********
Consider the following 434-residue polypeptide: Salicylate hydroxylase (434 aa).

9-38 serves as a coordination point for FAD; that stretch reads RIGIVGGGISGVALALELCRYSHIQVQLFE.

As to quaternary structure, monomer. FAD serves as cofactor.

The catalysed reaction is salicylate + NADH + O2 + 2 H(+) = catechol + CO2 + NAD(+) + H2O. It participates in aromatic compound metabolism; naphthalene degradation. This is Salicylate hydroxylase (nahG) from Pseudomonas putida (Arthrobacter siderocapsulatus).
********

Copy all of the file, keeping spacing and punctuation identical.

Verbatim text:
Consider the following 434-residue polypeptide: Salicylate hydroxylase (434 aa).

9-38 serves as a coordination point for FAD; that stretch reads RIGIVGGGISGVALALELCRYSHIQVQLFE.

As to quaternary structure, monomer. FAD serves as cofactor.

The catalysed reaction is salicylate + NADH + O2 + 2 H(+) = catechol + CO2 + NAD(+) + H2O. It participates in aromatic compound metabolism; naphthalene degradation. This is Salicylate hydroxylase (nahG) from Pseudomonas putida (Arthrobacter siderocapsulatus).